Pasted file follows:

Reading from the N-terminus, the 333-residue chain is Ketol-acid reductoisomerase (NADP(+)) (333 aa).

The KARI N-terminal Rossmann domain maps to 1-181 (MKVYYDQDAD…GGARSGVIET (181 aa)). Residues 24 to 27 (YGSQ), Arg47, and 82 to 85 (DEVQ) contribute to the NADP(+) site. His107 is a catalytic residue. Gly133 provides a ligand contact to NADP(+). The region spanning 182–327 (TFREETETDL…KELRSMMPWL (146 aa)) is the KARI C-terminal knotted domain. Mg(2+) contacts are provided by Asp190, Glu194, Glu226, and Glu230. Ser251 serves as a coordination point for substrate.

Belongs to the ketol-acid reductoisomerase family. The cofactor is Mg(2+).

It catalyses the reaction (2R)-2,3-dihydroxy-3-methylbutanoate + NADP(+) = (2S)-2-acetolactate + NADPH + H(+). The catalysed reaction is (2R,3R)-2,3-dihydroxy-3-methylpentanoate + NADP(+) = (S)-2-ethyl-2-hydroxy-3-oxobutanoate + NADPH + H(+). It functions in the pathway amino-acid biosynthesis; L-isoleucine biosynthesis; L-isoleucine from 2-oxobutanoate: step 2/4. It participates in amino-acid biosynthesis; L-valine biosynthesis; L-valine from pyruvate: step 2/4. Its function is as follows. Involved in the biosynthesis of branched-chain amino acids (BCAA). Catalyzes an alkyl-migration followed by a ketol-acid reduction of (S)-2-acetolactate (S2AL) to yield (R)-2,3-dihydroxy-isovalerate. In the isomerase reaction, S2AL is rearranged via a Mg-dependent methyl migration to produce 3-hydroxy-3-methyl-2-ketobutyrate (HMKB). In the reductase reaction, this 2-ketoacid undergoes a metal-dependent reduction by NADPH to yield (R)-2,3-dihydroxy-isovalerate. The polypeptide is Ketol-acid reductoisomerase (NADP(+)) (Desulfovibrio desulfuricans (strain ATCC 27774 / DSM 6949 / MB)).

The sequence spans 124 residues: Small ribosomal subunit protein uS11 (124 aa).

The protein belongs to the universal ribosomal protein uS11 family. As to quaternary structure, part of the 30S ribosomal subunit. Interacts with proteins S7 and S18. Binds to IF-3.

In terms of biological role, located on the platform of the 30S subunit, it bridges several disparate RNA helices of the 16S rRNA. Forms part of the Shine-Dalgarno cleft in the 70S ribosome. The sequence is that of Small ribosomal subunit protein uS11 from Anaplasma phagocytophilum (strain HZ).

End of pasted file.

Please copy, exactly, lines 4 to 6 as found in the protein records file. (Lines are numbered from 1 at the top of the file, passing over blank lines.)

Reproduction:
It catalyses the reaction (2R)-2,3-dihydroxy-3-methylbutanoate + NADP(+) = (2S)-2-acetolactate + NADPH + H(+). The catalysed reaction is (2R,3R)-2,3-dihydroxy-3-methylpentanoate + NADP(+) = (S)-2-ethyl-2-hydroxy-3-oxobutanoate + NADPH + H(+). It functions in the pathway amino-acid biosynthesis; L-isoleucine biosynthesis; L-isoleucine from 2-oxobutanoate: step 2/4. It participates in amino-acid biosynthesis; L-valine biosynthesis; L-valine from pyruvate: step 2/4. Its function is as follows. Involved in the biosynthesis of branched-chain amino acids (BCAA). Catalyzes an alkyl-migration followed by a ketol-acid reduction of (S)-2-acetolactate (S2AL) to yield (R)-2,3-dihydroxy-isovalerate. In the isomerase reaction, S2AL is rearranged via a Mg-dependent methyl migration to produce 3-hydroxy-3-methyl-2-ketobutyrate (HMKB). In the reductase reaction, this 2-ketoacid undergoes a metal-dependent reduction by NADPH to yield (R)-2,3-dihydroxy-isovalerate. The polypeptide is Ketol-acid reductoisomerase (NADP(+)) (Desulfovibrio desulfuricans (strain ATCC 27774 / DSM 6949 / MB)).

The sequence spans 124 residues: Small ribosomal subunit protein uS11 (124 aa).

The protein belongs to the universal ribosomal protein uS11 family. As to quaternary structure, part of the 30S ribosomal subunit. Interacts with proteins S7 and S18. Binds to IF-3.